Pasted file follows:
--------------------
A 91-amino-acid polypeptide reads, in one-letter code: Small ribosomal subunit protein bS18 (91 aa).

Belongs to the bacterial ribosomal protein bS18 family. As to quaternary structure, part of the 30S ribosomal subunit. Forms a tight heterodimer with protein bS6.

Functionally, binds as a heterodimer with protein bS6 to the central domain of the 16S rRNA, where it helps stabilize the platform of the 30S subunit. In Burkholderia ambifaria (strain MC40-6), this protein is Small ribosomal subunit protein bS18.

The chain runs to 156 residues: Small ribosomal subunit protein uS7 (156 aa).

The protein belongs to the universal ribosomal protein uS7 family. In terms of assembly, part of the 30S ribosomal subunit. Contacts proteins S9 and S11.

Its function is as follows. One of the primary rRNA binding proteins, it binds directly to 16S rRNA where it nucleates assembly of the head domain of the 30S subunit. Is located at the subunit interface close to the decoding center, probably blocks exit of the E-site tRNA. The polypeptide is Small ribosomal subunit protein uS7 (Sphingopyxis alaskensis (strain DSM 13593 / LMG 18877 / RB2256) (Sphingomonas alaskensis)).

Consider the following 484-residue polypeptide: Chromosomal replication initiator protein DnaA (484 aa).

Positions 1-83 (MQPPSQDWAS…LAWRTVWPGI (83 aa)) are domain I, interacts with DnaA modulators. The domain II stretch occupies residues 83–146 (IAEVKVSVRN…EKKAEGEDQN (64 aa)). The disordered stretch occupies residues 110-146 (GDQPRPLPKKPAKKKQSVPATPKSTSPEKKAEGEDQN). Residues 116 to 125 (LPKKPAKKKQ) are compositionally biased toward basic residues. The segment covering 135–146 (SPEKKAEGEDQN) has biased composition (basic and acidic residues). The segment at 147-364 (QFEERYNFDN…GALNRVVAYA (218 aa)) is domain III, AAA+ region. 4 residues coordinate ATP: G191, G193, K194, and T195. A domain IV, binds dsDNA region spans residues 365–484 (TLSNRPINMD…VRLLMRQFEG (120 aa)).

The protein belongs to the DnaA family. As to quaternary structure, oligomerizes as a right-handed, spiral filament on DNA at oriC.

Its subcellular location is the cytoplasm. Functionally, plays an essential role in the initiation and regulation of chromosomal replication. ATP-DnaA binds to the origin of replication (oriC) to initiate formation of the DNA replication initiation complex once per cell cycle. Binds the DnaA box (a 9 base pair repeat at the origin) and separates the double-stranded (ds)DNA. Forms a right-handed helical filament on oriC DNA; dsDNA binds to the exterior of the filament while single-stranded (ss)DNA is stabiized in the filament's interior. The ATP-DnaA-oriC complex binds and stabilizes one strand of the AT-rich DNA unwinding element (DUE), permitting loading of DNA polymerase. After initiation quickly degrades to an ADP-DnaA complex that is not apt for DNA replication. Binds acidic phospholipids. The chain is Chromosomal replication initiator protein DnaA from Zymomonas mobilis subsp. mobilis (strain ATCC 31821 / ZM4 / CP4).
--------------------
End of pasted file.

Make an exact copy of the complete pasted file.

A 91-amino-acid polypeptide reads, in one-letter code: Small ribosomal subunit protein bS18 (91 aa).

Belongs to the bacterial ribosomal protein bS18 family. As to quaternary structure, part of the 30S ribosomal subunit. Forms a tight heterodimer with protein bS6.

Functionally, binds as a heterodimer with protein bS6 to the central domain of the 16S rRNA, where it helps stabilize the platform of the 30S subunit. In Burkholderia ambifaria (strain MC40-6), this protein is Small ribosomal subunit protein bS18.

The chain runs to 156 residues: Small ribosomal subunit protein uS7 (156 aa).

The protein belongs to the universal ribosomal protein uS7 family. In terms of assembly, part of the 30S ribosomal subunit. Contacts proteins S9 and S11.

Its function is as follows. One of the primary rRNA binding proteins, it binds directly to 16S rRNA where it nucleates assembly of the head domain of the 30S subunit. Is located at the subunit interface close to the decoding center, probably blocks exit of the E-site tRNA. The polypeptide is Small ribosomal subunit protein uS7 (Sphingopyxis alaskensis (strain DSM 13593 / LMG 18877 / RB2256) (Sphingomonas alaskensis)).

Consider the following 484-residue polypeptide: Chromosomal replication initiator protein DnaA (484 aa).

Positions 1-83 (MQPPSQDWAS…LAWRTVWPGI (83 aa)) are domain I, interacts with DnaA modulators. The domain II stretch occupies residues 83–146 (IAEVKVSVRN…EKKAEGEDQN (64 aa)). The disordered stretch occupies residues 110-146 (GDQPRPLPKKPAKKKQSVPATPKSTSPEKKAEGEDQN). Residues 116 to 125 (LPKKPAKKKQ) are compositionally biased toward basic residues. The segment covering 135–146 (SPEKKAEGEDQN) has biased composition (basic and acidic residues). The segment at 147-364 (QFEERYNFDN…GALNRVVAYA (218 aa)) is domain III, AAA+ region. 4 residues coordinate ATP: G191, G193, K194, and T195. A domain IV, binds dsDNA region spans residues 365–484 (TLSNRPINMD…VRLLMRQFEG (120 aa)).

The protein belongs to the DnaA family. As to quaternary structure, oligomerizes as a right-handed, spiral filament on DNA at oriC.

Its subcellular location is the cytoplasm. Functionally, plays an essential role in the initiation and regulation of chromosomal replication. ATP-DnaA binds to the origin of replication (oriC) to initiate formation of the DNA replication initiation complex once per cell cycle. Binds the DnaA box (a 9 base pair repeat at the origin) and separates the double-stranded (ds)DNA. Forms a right-handed helical filament on oriC DNA; dsDNA binds to the exterior of the filament while single-stranded (ss)DNA is stabiized in the filament's interior. The ATP-DnaA-oriC complex binds and stabilizes one strand of the AT-rich DNA unwinding element (DUE), permitting loading of DNA polymerase. After initiation quickly degrades to an ADP-DnaA complex that is not apt for DNA replication. Binds acidic phospholipids. The chain is Chromosomal replication initiator protein DnaA from Zymomonas mobilis subsp. mobilis (strain ATCC 31821 / ZM4 / CP4).